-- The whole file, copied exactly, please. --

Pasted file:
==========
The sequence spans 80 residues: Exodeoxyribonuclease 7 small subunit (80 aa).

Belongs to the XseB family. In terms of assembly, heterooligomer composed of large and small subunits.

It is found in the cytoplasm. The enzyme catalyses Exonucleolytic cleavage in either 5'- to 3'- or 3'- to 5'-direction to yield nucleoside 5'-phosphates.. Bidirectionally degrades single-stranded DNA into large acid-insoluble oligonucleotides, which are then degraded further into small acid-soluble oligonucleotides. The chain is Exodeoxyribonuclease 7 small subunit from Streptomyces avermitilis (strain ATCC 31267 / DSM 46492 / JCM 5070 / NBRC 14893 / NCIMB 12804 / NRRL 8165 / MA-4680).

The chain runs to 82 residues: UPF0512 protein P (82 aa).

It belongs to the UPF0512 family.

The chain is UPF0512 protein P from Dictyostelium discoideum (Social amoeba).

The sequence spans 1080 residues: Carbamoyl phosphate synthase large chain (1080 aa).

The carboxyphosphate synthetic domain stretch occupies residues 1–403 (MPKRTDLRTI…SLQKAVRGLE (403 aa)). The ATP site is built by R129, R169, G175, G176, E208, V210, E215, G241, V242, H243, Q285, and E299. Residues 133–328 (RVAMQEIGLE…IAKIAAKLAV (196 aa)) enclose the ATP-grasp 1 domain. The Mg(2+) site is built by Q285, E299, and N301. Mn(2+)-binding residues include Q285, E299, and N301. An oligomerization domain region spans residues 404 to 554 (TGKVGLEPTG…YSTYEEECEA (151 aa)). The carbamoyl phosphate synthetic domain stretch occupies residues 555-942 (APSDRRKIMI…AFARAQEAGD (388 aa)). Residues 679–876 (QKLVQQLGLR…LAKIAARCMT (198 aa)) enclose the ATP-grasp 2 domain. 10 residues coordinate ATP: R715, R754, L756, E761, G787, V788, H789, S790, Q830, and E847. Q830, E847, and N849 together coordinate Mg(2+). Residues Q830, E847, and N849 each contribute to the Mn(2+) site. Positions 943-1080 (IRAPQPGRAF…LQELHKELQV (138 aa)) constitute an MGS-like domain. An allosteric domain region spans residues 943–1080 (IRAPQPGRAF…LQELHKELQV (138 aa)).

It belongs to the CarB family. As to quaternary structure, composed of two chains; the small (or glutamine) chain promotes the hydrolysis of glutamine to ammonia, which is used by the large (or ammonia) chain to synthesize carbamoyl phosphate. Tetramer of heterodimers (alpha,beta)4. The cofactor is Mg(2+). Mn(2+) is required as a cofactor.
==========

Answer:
The sequence spans 80 residues: Exodeoxyribonuclease 7 small subunit (80 aa).

Belongs to the XseB family. In terms of assembly, heterooligomer composed of large and small subunits.

It is found in the cytoplasm. The enzyme catalyses Exonucleolytic cleavage in either 5'- to 3'- or 3'- to 5'-direction to yield nucleoside 5'-phosphates.. Bidirectionally degrades single-stranded DNA into large acid-insoluble oligonucleotides, which are then degraded further into small acid-soluble oligonucleotides. The chain is Exodeoxyribonuclease 7 small subunit from Streptomyces avermitilis (strain ATCC 31267 / DSM 46492 / JCM 5070 / NBRC 14893 / NCIMB 12804 / NRRL 8165 / MA-4680).

The chain runs to 82 residues: UPF0512 protein P (82 aa).

It belongs to the UPF0512 family.

The chain is UPF0512 protein P from Dictyostelium discoideum (Social amoeba).

The sequence spans 1080 residues: Carbamoyl phosphate synthase large chain (1080 aa).

The carboxyphosphate synthetic domain stretch occupies residues 1–403 (MPKRTDLRTI…SLQKAVRGLE (403 aa)). The ATP site is built by R129, R169, G175, G176, E208, V210, E215, G241, V242, H243, Q285, and E299. Residues 133–328 (RVAMQEIGLE…IAKIAAKLAV (196 aa)) enclose the ATP-grasp 1 domain. The Mg(2+) site is built by Q285, E299, and N301. Mn(2+)-binding residues include Q285, E299, and N301. An oligomerization domain region spans residues 404 to 554 (TGKVGLEPTG…YSTYEEECEA (151 aa)). The carbamoyl phosphate synthetic domain stretch occupies residues 555-942 (APSDRRKIMI…AFARAQEAGD (388 aa)). Residues 679–876 (QKLVQQLGLR…LAKIAARCMT (198 aa)) enclose the ATP-grasp 2 domain. 10 residues coordinate ATP: R715, R754, L756, E761, G787, V788, H789, S790, Q830, and E847. Q830, E847, and N849 together coordinate Mg(2+). Residues Q830, E847, and N849 each contribute to the Mn(2+) site. Positions 943-1080 (IRAPQPGRAF…LQELHKELQV (138 aa)) constitute an MGS-like domain. An allosteric domain region spans residues 943–1080 (IRAPQPGRAF…LQELHKELQV (138 aa)).

It belongs to the CarB family. As to quaternary structure, composed of two chains; the small (or glutamine) chain promotes the hydrolysis of glutamine to ammonia, which is used by the large (or ammonia) chain to synthesize carbamoyl phosphate. Tetramer of heterodimers (alpha,beta)4. The cofactor is Mg(2+). Mn(2+) is required as a cofactor.